Noise At Meadowbrook.

Video by Jo Ann Goldwater of Les Amis de Meadowbrook.

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8 responses to “Noise At Meadowbrook.

  1. Meadowbrook is hardly the only place where trains are a noisy daily annoyance. Come down to St-Henri where everyone (whether they are living in old wood cottage or a half million dollar condo) is suffering the near constant noise of the trains.

    At least at Meadowbrook, the developers will be able to build effective sound barriers and plant trees to buffer the community from this irritant…

    Why are we not insisting that CP and CN find solutions to this issue ? Both sound and air pollution caused by trains are a big problem across the city.

  2. I have no idea why developing Meadowbrook has become so urgent for you, Jody, but it is just not a good idea. Montreal is way below international levels of green space and Meadowbrook is a precious and rare tract of open land that we desperately need to preserve as a green space.

    Train noise is an issue, but does building neighborhoods that bring in hundreds of automobiles help the situation? Nun’s Island is a good example of how development just exponentially lowers the quality of life in an area – each new highrise means a hundred or more cars idling in line to get to the Champlain Bridge. Meadowbrook, by virtue of it’s location is also somewhat isolated, and development just brings more traffic problems to a much larger area.

  3. I have no urgent desire to see Meadowbrook developed but I have become involved in this debate because I object to any group distorting the facts to achieve their objectives. Portraying Meadowbrook the golf course as a wildlife sanctuary and fragile ecosystem threatened by greedy developers intent on building highrises is wrong… Some groups who consider themselves environmentalists have stooped to the level of politicians. They want to win at any cost, even if this means omitting or twisting certain facts, and not allowing the public the opportunity to decide for themselves what they want for themselves. Muddying the debate by suggesting that the area is un-liveable due to the trains, is a bit insulting to our intelligence. Stick to the real issues, don’t distract from them.

    If you look at what One Planet Communities are all about http://www.facebook.com/1planet and http://www.oneplanetcommunities.org/communities/ and http://www.oneplanetliving.org/index.html
    then you’ll see that they are not only concerned about the same issues as you are, they are doing something about it.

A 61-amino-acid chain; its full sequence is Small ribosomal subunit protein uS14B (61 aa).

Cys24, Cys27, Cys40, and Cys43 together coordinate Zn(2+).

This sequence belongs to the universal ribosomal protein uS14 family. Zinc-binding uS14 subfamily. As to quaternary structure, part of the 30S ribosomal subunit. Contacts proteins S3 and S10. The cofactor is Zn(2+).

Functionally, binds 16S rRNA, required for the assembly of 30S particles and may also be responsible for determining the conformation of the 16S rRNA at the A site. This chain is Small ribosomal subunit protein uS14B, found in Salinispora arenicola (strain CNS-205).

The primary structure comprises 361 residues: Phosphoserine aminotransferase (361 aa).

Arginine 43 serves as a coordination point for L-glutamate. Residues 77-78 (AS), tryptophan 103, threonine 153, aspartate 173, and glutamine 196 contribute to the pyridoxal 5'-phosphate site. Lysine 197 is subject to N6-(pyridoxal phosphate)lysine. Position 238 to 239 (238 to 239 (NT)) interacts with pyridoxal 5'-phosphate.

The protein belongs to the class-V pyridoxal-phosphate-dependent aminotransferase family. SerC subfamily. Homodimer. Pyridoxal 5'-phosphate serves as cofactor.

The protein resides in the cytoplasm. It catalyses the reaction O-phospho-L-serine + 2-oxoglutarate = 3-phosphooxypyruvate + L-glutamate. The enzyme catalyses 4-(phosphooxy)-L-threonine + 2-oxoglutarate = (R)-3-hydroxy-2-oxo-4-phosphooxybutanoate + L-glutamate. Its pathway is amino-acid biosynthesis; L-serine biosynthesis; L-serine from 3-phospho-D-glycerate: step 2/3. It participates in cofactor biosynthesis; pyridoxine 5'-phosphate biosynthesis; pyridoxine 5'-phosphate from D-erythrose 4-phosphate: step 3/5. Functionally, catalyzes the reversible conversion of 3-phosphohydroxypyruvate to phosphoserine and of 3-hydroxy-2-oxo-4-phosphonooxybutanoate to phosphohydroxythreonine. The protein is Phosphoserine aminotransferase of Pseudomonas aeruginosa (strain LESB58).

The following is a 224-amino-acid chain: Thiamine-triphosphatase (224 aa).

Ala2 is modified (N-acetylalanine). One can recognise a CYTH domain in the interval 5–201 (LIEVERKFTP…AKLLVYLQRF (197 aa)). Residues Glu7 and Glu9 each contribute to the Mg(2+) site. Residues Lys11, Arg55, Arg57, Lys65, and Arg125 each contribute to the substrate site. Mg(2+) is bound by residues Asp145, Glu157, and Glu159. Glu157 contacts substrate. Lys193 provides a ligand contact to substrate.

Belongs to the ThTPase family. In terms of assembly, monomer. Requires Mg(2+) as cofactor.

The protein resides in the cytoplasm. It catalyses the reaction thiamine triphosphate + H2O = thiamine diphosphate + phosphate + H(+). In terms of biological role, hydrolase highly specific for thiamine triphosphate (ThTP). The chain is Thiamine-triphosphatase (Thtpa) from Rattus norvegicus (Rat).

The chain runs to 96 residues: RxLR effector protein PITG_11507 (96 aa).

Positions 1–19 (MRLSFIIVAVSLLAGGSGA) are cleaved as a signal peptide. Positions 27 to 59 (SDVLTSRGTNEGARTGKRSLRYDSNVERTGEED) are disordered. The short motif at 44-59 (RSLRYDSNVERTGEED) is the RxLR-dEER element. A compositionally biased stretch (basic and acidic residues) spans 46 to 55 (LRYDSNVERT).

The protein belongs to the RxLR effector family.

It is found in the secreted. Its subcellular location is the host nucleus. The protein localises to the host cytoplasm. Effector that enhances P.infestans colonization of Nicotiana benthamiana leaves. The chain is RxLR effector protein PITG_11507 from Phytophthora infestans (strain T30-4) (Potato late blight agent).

I’m shocked that we cannot put aside our own agendas and accept this amazing opportunity to bring to Montreal a development project of this calibre and with this kind of vision.

  4. People have been working to “save” Meadowbrook for decades, the movement is not a knee jerk reaction to recent events. A golf course can be easily adapted into a forest. As you know there are many types of multi-tasking trees that grow quickly, can help remediation on the land, and provide excellent sound buffering.

    Developing Meadowbrook for the sake of a few hundred condos is simply really bad urban planning, given it’s park potential and the many groups whose ideas for the west side of Montreal could include Meadowbrook as a crucial point for a green network. Developing Meadowbrook is just as irresponsible as building on Mount Royal.

  5. Ken
    I agree with everything you are saying about the need to create a green belt and Meadowbrook will always be big part of that, even when families and shops and other amenities share a small part of that total green space .

    One Planet Communities is hardly ”Developing Meadowbrook for the sake of a few hundred condos” … Why would you even suggest that this is the case? Don’t your readers deserve a more objective explanation of the issues?

    Phytoremediation is a great idea and a big part of the developers plan to decontaminate the little creek that still runs above ground there… In fact they envision new marsh lands that will also help filter grey water for a new walkable community designed to have sustainable transportation and very few cars, zero waste, zero carbons, sustainable materials, local and sustainable food, sustainable water, wildlife and forest (70%?!) not to mention a sustainable, equitable local economy and amazing quality of life.

    I wonder why the environmental groups don’t take on the more urgent challenge of vast brown fields surrounding Meadowbrook where phytoremediation would have a dramatic impact on the landscape?

    Homes and communities cannot be built upon these contaminated lands without exorbitant costs… Yet simple phyto-remediation strategies can transform those areas into the future green belt we all aspire to see, and it could be done within a five year time span.

  6. Sorry, Jody, but I just can’t endorse any development at Meadowbrook for a number of reasons including the old adage that where there is smoke there is fire and Montreal has a history of using the back yard gate to gain access to the whole property.

    As for my “readers” I will assume they can form opinions of their own. This is a personal blog, and there is no pretense of
    some kind of journalistic objectivity being offered here. I write what I think and people can roll whichever way they want with it.

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